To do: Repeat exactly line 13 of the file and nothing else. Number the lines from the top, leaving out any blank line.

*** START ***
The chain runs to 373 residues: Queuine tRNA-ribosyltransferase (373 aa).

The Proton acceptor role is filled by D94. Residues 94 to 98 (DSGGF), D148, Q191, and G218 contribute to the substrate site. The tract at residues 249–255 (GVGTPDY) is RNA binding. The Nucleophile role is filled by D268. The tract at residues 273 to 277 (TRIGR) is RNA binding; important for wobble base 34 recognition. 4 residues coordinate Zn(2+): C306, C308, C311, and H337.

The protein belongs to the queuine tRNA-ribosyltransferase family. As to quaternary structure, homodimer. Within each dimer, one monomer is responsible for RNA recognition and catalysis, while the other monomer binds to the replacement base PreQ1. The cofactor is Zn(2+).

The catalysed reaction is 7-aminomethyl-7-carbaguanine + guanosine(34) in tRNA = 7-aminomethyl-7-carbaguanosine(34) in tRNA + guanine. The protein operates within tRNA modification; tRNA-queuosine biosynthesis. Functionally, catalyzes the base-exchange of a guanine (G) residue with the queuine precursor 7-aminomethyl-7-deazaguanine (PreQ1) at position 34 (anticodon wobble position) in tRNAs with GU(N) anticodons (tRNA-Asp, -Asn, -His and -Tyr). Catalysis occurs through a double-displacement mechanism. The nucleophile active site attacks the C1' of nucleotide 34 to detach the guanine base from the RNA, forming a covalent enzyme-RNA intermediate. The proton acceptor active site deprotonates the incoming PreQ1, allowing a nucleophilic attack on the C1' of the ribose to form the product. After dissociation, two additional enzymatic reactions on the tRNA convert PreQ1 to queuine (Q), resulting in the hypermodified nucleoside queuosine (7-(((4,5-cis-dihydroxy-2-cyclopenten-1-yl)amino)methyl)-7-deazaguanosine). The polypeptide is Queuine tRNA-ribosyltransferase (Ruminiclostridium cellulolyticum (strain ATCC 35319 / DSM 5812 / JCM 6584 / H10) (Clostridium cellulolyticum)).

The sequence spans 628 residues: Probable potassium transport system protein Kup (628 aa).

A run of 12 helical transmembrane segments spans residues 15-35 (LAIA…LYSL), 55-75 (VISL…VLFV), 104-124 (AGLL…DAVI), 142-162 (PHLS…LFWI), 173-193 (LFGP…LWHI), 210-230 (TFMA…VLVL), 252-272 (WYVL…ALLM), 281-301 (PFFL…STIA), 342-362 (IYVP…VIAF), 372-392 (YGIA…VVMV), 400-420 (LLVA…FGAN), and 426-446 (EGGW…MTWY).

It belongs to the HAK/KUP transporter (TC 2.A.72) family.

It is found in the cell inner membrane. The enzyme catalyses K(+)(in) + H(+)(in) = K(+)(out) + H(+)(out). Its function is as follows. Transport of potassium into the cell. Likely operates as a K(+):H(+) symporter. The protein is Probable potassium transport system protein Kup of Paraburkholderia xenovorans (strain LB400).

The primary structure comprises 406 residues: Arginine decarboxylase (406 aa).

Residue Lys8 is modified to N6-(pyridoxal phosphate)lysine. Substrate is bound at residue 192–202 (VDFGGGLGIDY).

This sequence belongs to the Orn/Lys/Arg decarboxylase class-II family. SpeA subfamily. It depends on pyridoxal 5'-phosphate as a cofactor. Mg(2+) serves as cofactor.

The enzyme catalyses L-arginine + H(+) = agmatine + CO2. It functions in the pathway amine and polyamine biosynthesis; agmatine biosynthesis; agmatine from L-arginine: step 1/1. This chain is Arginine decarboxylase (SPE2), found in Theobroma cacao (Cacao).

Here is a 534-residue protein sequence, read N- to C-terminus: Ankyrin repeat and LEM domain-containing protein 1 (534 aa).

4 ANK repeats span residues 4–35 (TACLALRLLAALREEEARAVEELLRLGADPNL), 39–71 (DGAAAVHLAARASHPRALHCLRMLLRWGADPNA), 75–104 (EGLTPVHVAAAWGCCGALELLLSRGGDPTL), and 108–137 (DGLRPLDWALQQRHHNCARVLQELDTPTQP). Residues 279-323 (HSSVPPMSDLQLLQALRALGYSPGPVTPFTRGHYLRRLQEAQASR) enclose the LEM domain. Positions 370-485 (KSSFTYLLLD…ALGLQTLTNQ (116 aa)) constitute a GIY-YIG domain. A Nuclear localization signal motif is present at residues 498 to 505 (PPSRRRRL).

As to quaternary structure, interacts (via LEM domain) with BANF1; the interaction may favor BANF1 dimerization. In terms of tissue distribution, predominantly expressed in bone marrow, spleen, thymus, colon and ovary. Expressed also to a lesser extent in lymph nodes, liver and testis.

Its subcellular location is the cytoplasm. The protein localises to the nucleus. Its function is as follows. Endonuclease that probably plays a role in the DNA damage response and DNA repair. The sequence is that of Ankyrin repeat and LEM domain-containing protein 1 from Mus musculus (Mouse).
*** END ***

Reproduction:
Here is a 534-residue protein sequence, read N- to C-terminus: Ankyrin repeat and LEM domain-containing protein 1 (534 aa).